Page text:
[OPE-L:3411] Re: Re: Re: Gil's criticisms

From: Gil Skillman (gskillman@mail.wesleyan.edu)
Date: Thu Jun 01 2000 - 16:27:55 EDT

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Hi, Jerry. You write:
>I have a hypothetical question for you: Assume an economic system in
>which all production is being performed by small producers (e.g.
>family farmers and self-employed artisans) who are dependent on
>loans from usurers. Assume, further, that all products are produced
>with the intention of being sold. The question: do you consider
>this economic system to be capitalist?

To me, this is not the relevant counterfactual, since it changes the status
quo along more than one dimension, and arbitrarily so. So if you'll
indulge me for a second, let me pose and answer a slightly amended
hypothetical question, and ask you if it fits the point you're after.
Then I'll return to your question as posed.

Let's assume a system that we would all agree is capitalist--that of the
U.S., for example. Now imagine that for whatever reason, capitalists elect
to exploit workers solely via a modern version of the putting-out system,
such that capitalists engage teams of workers to produce using solely
equipment and materials owned and supplied by capitalists. The essential
difference from the status quo is that capitalists exercise no direct
control over the production process, and don't even independently control
the management team that runs production. Thus they must either engage the
entire labor team--both supervisory and line workers--or not engage it at all.

The reason I pose this version of the hypothetical question is that Jerry's
imposes, in my understanding, too many additional changes from the status
quo that are idiosyncratic to the historical period in which usury capital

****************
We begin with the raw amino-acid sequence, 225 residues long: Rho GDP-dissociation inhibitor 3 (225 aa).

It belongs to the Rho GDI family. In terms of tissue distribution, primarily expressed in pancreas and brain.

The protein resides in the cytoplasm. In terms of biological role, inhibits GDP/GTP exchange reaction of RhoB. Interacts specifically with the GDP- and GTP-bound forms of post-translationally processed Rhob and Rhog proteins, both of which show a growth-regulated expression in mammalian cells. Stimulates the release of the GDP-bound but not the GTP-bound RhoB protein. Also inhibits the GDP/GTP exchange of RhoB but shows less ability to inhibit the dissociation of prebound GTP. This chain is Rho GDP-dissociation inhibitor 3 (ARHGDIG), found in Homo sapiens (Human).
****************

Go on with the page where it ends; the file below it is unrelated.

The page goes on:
first developed. Of particular significance here are (1) the restriction
to "small" producers rather than labor teams capable of running even the
largest-scale existing production processes, and (2) the restriction to
usury, that is, loan, that is, interest-bearing capital, which yields fixed
rather than variable income streams. Capitalists might typically prefer to
take the latter, so that the restriction to fixed income loans could be

Supposing that my reasons for amending your hypothetical question are
satisfactory, Jerry, I can answer that I would certainly consider the
hypothetical economy to be a capitalist one. To do otherwise, I think, is
to confuse surface detail with underlying causes, something that Marx would
certainly have warned us against. Control of production is a strategic
weapon used by capitalists to ensure the maximum possible extraction of
surplus value. Were this weapon strategically unnecessary, for whatever
reason, that would mean that capitalists could extract at least the same
amount of surplus value, and thus exploit workers to at least the same
extent, without actually running the production process. Exploitation is
still exacted via market exchange relations (i.e., via circuits of
capital), and surplus value still "originates" in production--workers must
create new value in order to pay off the capitalists. Thus, per Marx's
dictate in V. I Chapter 5, surplus value has "its origin both in
circulation and not in circulation." Therefore the system is, in my view,
certainly capitalist.

To meet exactly the conditions of your hypothetical question, I would have
to add the following stipulations to my amended one: if, despite being
able to resort to variable-income capital exchanges and to contract with
*large* labor teams, capitalists elect to finance only small producers, and
through usury capital contracts, then for the reason given above I would
not hesitate in calling this new scenario capitalist, as well.

If you would not allow me these amendments, I'd have to ask about the
seemingly arbitrary restrictions to small production processes and solely
usury capital. For what it's worth, I don't consider the historical
periods in which these conditions coexisted to feature capitalist
economies, although I certainly agree with Marx's repeated assessment that
they involved relations of capitalist exploitation.


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